Facsimile Edition of Columbus’s “Book of Privileges” Is Published
The earliest manuscript reference to the New World is the centerpiece of a facsimile edition published by Levenger Press in association with the Library of Congress.
"Christopher Columbus Book of Privileges: The Claiming of a New World" contains the first authorized facsimile of the Library’s copy of the royal charters, writs, grants and papal letters that comprise Columbus’s "Book of Privileges." An assemblage of legal documents between King Ferdinand and Queen Isabella of Spain and Christopher Columbus, the "Book of Privileges" laid the foundation for the exploration and conquest of the New World, irrevocably changing the course of the Americas’ history.
The Library of Congress owns one of only four principal copies of the "Book of Privileges," and the only one to contain the Papal Bull Dudum siquidem, the four- page letter that Pope Alexander VI composed on Sept. 26, 1493, which is thought by some scholars to contain the first written reference to a New World.
The papal letter is among the 91 full-size, full-color facsimile pages bound into the book. In addition, the pages of the letter have been printed on four loose sheets that are pocketed inside. A translation of the papal bull, which was authenticated in the 1930s, is included.
John W. Hessler provided the translation and is one of the book’s three authors, together with Chet Van Duzer and Daniel De Simone. In essays accompanying the facsimile, each author focuses on a different aspect of the "Book of Privileges."
Hessler examines the structure of medieval and Renaissance law on which the Book of Privileges is based, explaining how the documents would have been written and, just as significant, how they would have been read. In addition, Hessler translates key passages from the documents.
Van Duzer also translates key sections and provides geographic context—including why, given the cartographic knowledge of the time, Columbus was convinced he had reached Asia.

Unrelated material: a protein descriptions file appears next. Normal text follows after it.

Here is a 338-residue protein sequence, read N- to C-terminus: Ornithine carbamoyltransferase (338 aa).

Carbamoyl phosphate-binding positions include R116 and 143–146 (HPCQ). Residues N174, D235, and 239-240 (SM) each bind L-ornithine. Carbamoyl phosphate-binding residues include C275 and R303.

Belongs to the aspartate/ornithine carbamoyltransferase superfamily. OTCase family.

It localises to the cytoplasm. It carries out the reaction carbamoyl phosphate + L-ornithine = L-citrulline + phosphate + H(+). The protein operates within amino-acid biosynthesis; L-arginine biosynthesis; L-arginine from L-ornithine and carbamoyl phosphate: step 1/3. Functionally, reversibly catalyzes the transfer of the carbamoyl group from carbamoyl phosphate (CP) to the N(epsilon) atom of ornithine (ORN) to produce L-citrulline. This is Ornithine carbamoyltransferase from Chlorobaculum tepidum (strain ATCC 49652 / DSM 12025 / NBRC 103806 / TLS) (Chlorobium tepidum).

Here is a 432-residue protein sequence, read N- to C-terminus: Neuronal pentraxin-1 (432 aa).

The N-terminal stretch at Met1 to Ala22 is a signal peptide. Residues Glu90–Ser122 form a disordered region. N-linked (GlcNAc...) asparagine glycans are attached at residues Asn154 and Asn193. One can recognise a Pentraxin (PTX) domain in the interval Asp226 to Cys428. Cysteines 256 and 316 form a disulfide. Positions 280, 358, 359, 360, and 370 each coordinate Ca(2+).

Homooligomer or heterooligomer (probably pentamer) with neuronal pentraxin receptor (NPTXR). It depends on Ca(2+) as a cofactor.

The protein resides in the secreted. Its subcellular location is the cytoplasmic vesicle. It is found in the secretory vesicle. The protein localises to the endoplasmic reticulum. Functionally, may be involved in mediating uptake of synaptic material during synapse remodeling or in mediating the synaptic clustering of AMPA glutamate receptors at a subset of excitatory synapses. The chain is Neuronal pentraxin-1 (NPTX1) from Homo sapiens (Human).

De Simone discusses the bibliographic resources pertaining to Columbus that the Library of Congress has amassed and the role that the "Book of Privileges" plays in them. He also recounts how the Library acquired its rare copy of the work, which narrowly escaped a fire.
Hessler is curator of the Jay I. Kislak Collection for the Archaeology and History of the Early Americas at the Library. De Simone, Librarian at the Folger Library, is the former curator of the Library’s Lessing J. Rosenwald Collection. The Kislak and Rosenwald Collections are housed at the Library’s Rare Book and Special Collections Division. Van Duzer is an invited research scholar at the John Carter Brown Library in Providence, R.I. This publication is among special projects he has worked on for the Library’s Geography and Map Division.
‘Columbus’s Book of Privileges’ is one of the Library’s rare treasures that few are able to see firsthand. Having this facsimile puts this important part of America’s history in the hands of many more people," says Margaret E. Wagner of the Library’s Publishing Office.
Levenger Press printed the book in the U.S. to rigorous production standards that include a Smythe-sewn binding and archival-quality paper, both to ensure the book’s longevity. The 184-page hardcover book is available for $89 from Levenger starting Aug. 22, or call 800-544-0880) and in the Library of Congress Shop, 10 First St. S.E., Washington, D.C., 20540-4985. Credit-card orders are taken at (888) 682-3557.
The Library will debut "Christopher Columbus Book of Privileges: The Claiming of a New World" at the Library of Congress National Book Festival. The event, which is free and open to the public, will be held from 10 a.m. to 10 p.m. on Saturday, Aug. 30 at the Walter E. Washington Convention Center in Washington, D.C. The authors will discuss the book at 3:30 p.m,. in the Library of Congress Pavilion, on the second floor of the convention center. For a complete schedule, go to www.loc.gov/bookfest/.
The authors also will discuss the book at noon on Oct. 28 in the Mary Pickford Theater in the Library’s James Madison Memorial Building.
Founded in 1800, the Library of Congress is the nation’s oldest federal cultural institution. The Library seeks to spark imagination and creativity and to further human understanding and wisdom by providing access to knowledge through its magnificent collections, programs, publications and exhibitions. Many of the Library’s rich resources can be accessed through its website at www.loc.gov.